If you wondered where I was yesterday, I went to an intellectual property conference, so I could listen and learn. The travel was considerable, in terms of time used up, which is another reason I rarely go to such things. But I'm back on my horsie now and I see a lot has been happening.
For example, lots of shenanigans in Massachusetts, where it seems you are not allowed to want to use OpenDocument Format in government. If you try, you will be punished. It's very childish, but in a dark and ugly, Mafia kind of way. Here's Andy Updegrove's account:
I just received a call telling me about a significant event relating to the Massachusetts ODF saga. After a month of news largely dominated by pro-ODF announcements, such as the release of ODF-compliant office suites, patent non-assertion pledges and the like, the opposition has just lowered the boom. And if they are successful, it's a big one.
According to what I've just learned, an amendment to a piece of important Massachusetts legislation (an economic stimulus bill) was passed out of the Senate Ways & Means committee this afternoon. If it is adopted, it could at minimum drastically delay the effectiveness date of the ODF policy, and at worst, could roll back the Information and Technology Division's (ITD) action entirely.
I can't confirm at this time the identity of the amendment's proponents, but I am told that the amendment will be debated in the State Senate on Thursday, so those who are behind the amendment will become visible at that point.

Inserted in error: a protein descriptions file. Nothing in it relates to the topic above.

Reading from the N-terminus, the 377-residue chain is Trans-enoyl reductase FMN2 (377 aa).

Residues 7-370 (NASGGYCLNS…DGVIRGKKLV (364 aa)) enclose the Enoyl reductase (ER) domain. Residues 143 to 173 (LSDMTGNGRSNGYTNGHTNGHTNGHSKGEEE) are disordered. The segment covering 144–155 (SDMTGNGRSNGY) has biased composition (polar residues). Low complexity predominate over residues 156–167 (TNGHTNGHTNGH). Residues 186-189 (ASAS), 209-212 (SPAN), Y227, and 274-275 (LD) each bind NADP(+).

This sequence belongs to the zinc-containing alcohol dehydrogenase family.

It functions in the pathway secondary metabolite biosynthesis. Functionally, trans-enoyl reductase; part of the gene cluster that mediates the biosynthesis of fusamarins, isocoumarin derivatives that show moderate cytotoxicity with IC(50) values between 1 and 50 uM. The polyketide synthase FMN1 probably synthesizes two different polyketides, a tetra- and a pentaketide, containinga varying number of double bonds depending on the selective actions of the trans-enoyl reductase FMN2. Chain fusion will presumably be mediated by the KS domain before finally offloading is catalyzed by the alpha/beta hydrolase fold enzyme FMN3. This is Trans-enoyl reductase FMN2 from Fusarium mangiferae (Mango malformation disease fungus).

The gist of the amendment would be to create a new four-person "task force" that would have the power to approve or block a wide variety of IT policy decisions in the Commonwealth -- and many provisions of the amendment map specifically to the ODF situation. . . .
So there you have it -- an amendment that's precisely targeted at achieving all of the ends that were outlined in the October 31 hearing: take the power to set standards away from the ITD, and hand it to a new uber group, as well as giving the supervisor of public records a veto as well.
But the amendment also takes another step that is rather Machiavellian. Recall that the original sin of the ITD was, in the view of the ITD's Statehouse opponents, to have failed to consult with the other branches of the government. One of the parts that I ellipsed out solves that problem by making the only safe way that the ITD can ensure success in a standards decision is to involve the task force early in the process, by giving the CIO the right to "request" the recommendation of the task force. That section reads in part as follows (once again I've added emphasis where appropriate):